We humans try to make predictions, inferences, and guesses about the world. Often based on limited data.
This is both good and natural but we have to keep in mind that we look at data and the world through few dimensions, with imperfect information, and with—probably—a biased sample.
So exercise a healthy amount of self-skepticism and ask yourself what information you could be missing that could flip your conclusion or whether you’re just looking at a narrow segment of data where your conclusions won’t extrapolate. Over the long term, you will make better decisions and better predictions.
Happy function approximating!
Some Content Recommendations and held another wonderful podcast this time covering the dismantling of Goldman’s Marcus, among other things. As always, the dynamic duo have a really great discussion. This time covering Gen Z Banking, Crypto Crashes, and some 2023 predictions. These are two of my absolute favorite writers in Fintech so getting to listen to them on a podcast is real joy.fromwrote a fantastic article on Payment Companies and Profitability and how Adyen is crushing it.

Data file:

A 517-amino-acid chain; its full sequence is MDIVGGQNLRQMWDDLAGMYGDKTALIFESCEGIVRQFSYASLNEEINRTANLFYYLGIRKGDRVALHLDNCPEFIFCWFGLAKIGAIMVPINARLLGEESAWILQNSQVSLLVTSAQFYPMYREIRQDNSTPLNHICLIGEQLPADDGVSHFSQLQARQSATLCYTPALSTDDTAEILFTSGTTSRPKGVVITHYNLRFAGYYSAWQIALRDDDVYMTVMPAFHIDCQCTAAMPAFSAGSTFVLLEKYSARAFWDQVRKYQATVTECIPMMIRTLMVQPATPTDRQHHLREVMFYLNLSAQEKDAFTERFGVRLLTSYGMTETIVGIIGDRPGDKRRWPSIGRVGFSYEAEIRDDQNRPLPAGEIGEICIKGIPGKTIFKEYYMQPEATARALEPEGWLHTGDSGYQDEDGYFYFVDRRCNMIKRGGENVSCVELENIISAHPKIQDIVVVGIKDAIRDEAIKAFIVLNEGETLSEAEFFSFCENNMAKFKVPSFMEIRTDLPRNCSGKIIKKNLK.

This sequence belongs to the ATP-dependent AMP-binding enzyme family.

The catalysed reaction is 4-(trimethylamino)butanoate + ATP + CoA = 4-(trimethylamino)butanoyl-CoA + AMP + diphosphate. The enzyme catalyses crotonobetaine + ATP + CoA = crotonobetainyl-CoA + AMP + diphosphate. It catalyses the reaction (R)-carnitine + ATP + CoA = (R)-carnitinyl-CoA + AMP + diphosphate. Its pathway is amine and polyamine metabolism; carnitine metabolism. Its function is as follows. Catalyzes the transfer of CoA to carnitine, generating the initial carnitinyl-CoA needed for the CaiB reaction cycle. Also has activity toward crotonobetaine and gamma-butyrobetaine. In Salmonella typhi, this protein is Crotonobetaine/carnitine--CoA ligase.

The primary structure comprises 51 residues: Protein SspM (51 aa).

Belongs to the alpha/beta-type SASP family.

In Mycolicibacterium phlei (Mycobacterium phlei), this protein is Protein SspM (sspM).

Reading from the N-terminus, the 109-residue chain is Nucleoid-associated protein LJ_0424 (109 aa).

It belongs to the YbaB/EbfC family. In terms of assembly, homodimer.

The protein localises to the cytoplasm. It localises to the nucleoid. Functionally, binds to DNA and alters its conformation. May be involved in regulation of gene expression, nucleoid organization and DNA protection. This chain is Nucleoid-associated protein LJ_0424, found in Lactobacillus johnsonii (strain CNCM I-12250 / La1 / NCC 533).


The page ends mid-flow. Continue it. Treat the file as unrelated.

Simon Taylor fromauthored another brilliant piece, this time covering The Fintech Hype Cycle. Some of my favorite parts of this were his thoughts on Generative AI (which I 100% agree with), his take on POS Payments, and his analysis of Goldman’s lending losses (which contextualizes the $1.2 billion in losses with revenue because that is the only thing that actually matters in lending).
Alex Xu from, the best newsletter for software engineering content, wrote about Designing a Chat Application, CI/CD pipelines, Visa Disputes and Chargebacks, and how to deploy services to production. It was great as always.
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There should be a hat on this but Substack does not yet support in-line LaTeX rendering, but I appreciate that Substack recently launched LaTeX rendering at all!
We all know that marginal effect should not be mistaken for causality. 😉